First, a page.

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What's in a Name

"The Namesake" ponders many things. Maybe you can figure them out.



You've seen it in a coming-to-America story before: A father tries to give his son a bit of wisdom, and the son isn't listening. This father, Ashoke Ganguli (Irfan Khan), an immigrant from India, smiles anyway, seemingly confident in the powers of the subconscious to sway his son, Gogol (Kal Penn), named for his favorite writer, Nicolai Gogol. It's usually an effective scene, but a little mystifying in Mira Nair's "The Namesake," which expects you not only to have read the book on which it is based, but to be up on your Gogol as well. "We all come from Gogol's 'Overcoat,'" Ashoke tells his son. "One day you will understand." Maybe his son will understand someday. I don't know if we will.

As an immigrant story, "The Namesake" is effective with the stuff you expect from it. Soon-to-be grandparents, entrenched in their native India, pridefully mate a son, Ashoke, and daughter, Ashima (Tabu), and send them off to America, where they raise the kids who rebel against traditions and expectations. The tug of war between new and old structures the film, which is beautiful to look at, with gorgeous, bright colors dashed around expertly choreographed weddings, funerals and frequent excursions abroad (no family gathering is left out in the cold).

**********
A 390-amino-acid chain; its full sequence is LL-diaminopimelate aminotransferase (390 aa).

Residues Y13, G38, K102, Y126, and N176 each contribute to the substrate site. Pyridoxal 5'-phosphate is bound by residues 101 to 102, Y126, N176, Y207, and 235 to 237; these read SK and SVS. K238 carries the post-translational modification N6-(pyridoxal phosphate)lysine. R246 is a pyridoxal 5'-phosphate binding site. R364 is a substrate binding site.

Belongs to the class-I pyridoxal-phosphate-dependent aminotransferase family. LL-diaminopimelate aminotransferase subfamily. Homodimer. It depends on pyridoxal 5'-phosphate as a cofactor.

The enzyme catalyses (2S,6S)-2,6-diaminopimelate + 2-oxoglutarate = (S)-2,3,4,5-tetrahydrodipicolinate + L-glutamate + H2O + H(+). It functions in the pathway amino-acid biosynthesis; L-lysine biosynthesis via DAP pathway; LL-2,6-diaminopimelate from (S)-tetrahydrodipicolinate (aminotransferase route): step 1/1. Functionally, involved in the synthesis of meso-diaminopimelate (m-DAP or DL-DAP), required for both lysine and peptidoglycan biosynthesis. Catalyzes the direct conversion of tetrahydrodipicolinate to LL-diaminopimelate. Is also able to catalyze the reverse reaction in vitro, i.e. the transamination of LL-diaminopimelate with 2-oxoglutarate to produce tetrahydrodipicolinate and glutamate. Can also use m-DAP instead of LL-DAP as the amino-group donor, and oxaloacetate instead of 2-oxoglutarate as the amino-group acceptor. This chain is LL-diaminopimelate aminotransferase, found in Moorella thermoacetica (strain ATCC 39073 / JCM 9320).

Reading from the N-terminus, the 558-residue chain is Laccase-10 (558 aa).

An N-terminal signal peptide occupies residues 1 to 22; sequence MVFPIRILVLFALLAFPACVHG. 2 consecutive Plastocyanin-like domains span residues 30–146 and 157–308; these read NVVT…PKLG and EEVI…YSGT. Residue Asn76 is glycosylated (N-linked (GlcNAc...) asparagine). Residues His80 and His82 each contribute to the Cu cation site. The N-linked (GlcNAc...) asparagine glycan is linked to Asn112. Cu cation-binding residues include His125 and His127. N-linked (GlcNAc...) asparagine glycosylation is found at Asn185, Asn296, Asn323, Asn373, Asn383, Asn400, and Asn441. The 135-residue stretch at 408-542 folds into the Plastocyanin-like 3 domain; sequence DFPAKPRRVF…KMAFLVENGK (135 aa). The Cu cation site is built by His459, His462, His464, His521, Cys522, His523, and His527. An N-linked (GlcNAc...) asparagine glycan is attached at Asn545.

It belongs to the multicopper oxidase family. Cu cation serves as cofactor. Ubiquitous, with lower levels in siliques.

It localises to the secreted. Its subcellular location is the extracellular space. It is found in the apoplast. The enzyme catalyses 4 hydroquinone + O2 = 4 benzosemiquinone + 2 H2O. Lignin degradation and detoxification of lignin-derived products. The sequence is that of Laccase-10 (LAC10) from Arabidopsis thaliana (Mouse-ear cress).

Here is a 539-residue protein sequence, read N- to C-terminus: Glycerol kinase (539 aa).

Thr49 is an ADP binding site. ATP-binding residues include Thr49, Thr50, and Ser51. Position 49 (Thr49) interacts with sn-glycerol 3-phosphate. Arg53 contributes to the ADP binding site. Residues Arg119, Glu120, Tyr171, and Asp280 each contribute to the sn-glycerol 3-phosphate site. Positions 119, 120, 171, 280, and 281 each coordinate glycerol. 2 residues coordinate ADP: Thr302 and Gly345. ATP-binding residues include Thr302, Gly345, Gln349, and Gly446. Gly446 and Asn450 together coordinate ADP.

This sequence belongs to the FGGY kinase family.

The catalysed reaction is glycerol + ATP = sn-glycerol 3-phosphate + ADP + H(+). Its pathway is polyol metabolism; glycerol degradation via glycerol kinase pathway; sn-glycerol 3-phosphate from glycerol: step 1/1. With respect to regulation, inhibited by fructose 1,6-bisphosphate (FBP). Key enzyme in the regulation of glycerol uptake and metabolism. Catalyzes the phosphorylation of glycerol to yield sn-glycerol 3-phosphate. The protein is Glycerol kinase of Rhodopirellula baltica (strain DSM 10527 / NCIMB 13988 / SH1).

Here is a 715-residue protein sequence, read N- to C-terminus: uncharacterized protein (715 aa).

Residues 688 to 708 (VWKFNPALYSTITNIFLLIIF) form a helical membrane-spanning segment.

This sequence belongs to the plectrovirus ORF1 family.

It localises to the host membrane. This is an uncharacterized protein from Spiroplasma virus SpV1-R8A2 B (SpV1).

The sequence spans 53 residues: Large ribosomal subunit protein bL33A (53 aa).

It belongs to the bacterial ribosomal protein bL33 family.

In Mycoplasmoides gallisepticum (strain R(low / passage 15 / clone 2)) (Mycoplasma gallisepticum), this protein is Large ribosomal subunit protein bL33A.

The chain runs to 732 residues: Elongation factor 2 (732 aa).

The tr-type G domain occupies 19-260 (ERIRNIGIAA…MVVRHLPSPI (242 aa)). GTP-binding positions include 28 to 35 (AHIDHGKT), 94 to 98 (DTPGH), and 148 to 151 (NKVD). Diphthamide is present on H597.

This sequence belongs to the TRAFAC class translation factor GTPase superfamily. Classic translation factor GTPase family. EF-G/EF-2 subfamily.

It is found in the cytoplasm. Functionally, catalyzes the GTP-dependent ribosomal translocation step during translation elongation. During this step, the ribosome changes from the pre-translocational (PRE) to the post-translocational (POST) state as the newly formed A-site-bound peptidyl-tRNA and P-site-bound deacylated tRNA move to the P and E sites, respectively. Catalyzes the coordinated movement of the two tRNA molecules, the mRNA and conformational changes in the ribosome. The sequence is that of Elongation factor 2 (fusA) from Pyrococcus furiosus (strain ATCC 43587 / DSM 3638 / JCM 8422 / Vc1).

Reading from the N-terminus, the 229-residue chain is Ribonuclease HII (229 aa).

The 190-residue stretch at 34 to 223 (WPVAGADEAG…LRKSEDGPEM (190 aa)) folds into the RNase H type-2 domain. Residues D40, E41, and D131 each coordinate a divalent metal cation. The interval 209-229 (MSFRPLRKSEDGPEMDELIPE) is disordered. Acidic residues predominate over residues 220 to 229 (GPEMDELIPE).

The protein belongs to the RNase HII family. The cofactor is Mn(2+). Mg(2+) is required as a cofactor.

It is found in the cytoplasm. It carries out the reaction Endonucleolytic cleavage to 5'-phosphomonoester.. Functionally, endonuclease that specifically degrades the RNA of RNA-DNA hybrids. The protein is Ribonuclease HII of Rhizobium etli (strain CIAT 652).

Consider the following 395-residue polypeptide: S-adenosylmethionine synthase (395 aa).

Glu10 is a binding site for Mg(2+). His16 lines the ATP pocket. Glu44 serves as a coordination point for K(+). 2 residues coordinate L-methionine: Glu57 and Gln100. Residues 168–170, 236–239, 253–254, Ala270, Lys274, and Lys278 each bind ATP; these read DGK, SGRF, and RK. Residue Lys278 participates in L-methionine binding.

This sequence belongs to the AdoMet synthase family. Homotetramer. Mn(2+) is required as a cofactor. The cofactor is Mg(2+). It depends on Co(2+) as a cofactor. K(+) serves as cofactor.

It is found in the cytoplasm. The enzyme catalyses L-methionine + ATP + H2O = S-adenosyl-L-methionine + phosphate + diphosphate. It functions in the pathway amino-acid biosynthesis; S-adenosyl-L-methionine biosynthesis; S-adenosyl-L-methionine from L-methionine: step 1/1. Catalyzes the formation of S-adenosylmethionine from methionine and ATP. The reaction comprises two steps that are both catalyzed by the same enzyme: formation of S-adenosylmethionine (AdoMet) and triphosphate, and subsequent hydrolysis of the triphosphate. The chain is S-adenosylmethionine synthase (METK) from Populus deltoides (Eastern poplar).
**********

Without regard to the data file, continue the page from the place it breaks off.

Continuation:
There's nothing wrong with familiar scenes, and nothing wrong with making them look good. (The early scenes with Ashoke and Ashima getting to know each other are especially moving.) Her story, though comfortable in its universal appeal, hits a few bumpy themes along the way. But Nair, working from a book by Jhumpa Lahiri, felt the need to allegorize the whole thing with constant references to a brilliant but seldom-read Russian author.

Despite a lack of ultimate coherence, "The Namesake" has a heartbeat. The emotions alternately hopeful and nostalgic carry through most of the time, the exceptions being Gogol's scenes. I've never seen Penn in his role as Taj in National Lampoon's "Van Wilder" series, but maybe his stiffness is an asset there. Here he has the expression of a man wearing a toupee that's threatening to fall off, even in the scenes in which he's bald. Overlook Penn, and "The Namesake" could be enjoyed as easy sentiment. Or it could be snored at, depending on your state of mind. But it's not something you'd travel any great distance for. (PG-13) 122 min.*** S

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